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L.A’s ‘Mini-Madoffs’ Face Federal Charges

A Jewish business executive in Los Angeles whose foundation mostly gave to Jewish causes is facing federal fraud charges.

The alleged manipulation by Bruce Karatz did not approach the scale or impact of Bernard Madoff’s alleged $50 billion Ponzi scheme, but further unsettled a Jewish community affected by its fallout.

Meanwhile, the Securities and Exchange Commission sued another Jewish business executive in Los Angeles, Bruce Friedman, over charges that he diverted investors’ money for personal luxuries and to his private foundation. Friedman also gave to Jewish causes but on a smaller scale than Karatz.

Karatz was indicted by a federal grand jury on 20 counts of mail, wire and securities fraud, and making false statements.

The Jewish Journal of Greater Los Angeles on its “Swindlers List” blog asked whether the two might qualify as “mini-Madoffs.”

Karatz, 63, served as chairman and chief executive of KB Home, one of the country’s largest home builders, from 1986 to 2006, when he resigned under fire. The indictment accuses Karatz, whose three-year compensation ending in 2005 exceeded $232 million, with orchestrating the backdating of stock options from 1999 to 2006 without reporting his actions to stockholders or paying taxes on the gain. If convicted on all counts, he faces sentences up to 415 years.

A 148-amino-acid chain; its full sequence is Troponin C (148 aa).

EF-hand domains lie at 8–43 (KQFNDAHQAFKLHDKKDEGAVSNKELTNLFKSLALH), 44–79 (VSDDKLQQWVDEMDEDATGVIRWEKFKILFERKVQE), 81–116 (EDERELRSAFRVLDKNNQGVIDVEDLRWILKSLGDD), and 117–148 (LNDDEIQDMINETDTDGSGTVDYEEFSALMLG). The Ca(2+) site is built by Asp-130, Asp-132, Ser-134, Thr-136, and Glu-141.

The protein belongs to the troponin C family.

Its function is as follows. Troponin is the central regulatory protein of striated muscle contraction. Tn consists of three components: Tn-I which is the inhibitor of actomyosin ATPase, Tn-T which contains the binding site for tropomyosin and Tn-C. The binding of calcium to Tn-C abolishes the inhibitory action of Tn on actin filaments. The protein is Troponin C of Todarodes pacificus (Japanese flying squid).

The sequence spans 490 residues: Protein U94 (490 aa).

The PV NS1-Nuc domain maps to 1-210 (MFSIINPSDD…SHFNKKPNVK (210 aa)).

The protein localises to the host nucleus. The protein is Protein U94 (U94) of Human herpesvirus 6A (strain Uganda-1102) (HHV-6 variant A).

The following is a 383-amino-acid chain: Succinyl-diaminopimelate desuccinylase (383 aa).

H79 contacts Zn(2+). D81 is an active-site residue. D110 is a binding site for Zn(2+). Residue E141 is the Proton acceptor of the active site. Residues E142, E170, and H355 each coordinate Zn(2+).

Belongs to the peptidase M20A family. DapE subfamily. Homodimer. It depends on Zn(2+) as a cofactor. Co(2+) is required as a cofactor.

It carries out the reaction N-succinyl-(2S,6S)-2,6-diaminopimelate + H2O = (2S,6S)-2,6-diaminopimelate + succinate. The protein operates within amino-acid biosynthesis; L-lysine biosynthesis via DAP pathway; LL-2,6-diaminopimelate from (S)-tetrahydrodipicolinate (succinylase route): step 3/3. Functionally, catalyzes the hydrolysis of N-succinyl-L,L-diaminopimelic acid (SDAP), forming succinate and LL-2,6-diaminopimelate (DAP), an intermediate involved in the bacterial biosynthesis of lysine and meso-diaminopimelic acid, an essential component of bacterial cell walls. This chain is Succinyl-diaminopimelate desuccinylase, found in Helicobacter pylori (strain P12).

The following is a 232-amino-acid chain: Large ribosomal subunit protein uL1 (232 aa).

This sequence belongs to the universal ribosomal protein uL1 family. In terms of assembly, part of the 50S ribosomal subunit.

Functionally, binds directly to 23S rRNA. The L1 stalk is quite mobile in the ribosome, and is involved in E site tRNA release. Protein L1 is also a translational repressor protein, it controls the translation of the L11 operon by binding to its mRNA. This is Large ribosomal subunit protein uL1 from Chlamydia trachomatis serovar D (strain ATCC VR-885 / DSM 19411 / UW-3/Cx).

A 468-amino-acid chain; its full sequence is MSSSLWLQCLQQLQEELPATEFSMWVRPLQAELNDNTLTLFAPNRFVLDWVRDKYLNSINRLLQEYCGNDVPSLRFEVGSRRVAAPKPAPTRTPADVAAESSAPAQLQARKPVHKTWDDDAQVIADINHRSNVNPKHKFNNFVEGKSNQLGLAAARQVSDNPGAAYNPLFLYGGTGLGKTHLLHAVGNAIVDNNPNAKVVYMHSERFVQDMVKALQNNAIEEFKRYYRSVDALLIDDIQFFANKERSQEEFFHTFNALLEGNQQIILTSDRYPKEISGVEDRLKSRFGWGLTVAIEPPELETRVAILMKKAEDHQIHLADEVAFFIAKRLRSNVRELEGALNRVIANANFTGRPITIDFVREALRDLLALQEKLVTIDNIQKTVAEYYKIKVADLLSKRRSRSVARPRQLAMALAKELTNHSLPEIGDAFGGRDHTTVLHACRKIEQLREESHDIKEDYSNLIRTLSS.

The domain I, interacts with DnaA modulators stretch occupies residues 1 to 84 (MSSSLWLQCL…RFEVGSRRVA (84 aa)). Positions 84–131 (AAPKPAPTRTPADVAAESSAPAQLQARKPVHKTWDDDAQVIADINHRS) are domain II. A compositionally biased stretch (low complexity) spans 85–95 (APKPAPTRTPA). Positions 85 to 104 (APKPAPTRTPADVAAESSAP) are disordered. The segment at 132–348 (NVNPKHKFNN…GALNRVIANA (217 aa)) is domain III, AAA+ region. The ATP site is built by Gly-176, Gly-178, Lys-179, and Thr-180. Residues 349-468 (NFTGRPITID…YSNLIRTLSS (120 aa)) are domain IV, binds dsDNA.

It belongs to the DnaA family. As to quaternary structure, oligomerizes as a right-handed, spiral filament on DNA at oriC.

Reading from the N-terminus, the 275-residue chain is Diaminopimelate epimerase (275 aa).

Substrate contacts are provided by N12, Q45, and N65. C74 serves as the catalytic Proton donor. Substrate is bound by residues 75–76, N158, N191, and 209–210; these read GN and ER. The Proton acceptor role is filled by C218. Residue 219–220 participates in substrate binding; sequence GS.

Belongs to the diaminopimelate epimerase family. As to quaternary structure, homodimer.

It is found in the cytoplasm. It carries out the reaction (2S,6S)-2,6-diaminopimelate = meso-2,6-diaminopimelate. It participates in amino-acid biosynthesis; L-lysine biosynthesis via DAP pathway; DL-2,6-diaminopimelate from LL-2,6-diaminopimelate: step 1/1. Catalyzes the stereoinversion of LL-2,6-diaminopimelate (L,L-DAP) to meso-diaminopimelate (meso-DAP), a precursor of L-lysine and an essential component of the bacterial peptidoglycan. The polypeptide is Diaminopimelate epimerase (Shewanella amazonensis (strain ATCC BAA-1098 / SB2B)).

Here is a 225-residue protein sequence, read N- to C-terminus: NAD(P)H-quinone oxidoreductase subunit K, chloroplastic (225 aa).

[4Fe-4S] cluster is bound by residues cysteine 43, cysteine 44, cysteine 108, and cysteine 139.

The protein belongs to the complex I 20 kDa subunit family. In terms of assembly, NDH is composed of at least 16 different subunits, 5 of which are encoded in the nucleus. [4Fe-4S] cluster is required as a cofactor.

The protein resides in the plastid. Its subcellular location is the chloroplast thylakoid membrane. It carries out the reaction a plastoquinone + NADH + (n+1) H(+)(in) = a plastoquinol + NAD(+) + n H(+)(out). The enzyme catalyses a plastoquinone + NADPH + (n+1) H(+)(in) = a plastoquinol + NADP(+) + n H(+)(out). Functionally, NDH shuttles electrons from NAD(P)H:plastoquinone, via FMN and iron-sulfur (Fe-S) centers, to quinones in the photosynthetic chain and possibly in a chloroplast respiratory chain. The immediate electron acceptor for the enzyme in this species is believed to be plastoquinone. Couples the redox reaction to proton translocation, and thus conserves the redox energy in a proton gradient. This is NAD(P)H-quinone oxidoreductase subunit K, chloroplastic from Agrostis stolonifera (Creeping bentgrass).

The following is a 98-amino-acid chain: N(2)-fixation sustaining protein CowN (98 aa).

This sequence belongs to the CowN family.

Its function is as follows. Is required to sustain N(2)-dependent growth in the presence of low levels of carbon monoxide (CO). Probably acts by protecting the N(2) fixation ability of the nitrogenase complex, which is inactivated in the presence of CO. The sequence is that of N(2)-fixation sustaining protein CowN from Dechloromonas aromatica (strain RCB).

According to forms filed with the IRS for the year 2007, the most recent available, the Bruce Karatz Family Foundation had assets of $4.7 million and paid out $232,709 in grants. Most of the donations went to Jewish causes, with the largest, $50,000 each, going to the United Jewish Fund and the City of Hope Medical Center.

In a prepared statement, Karatz attorney John Keker said his client did nothing wrong and was being unfairly prosecuted.

Friedman, 59, is accused in a SEC lawsuit of using his two investment firms to bilk some 300 clients across the country, mostly senior citizens, of at least $17 million to support a luxurious lifestyle and high-profile philanthropies. He had pleaded no contest to a felony charge of grand theft in 1981 and was sentenced to 40 months in the California state prison.

Friedman allegedly raised $216 million from investors by promising them 9 percent to 12 percent returns on real estate investments and mortgage loans.

Most of his charitable donations aided children and young students, among them two rather modest gifts to Jewish charities. According to his foundation’s 2007 filing with the IRS, the Katz Jewish Community Center in Cherry Hill, N.J., received $15,000, and the Jewish Child Care Association of New York $10,000.

Friedman and his attorney have not commented on the charges.

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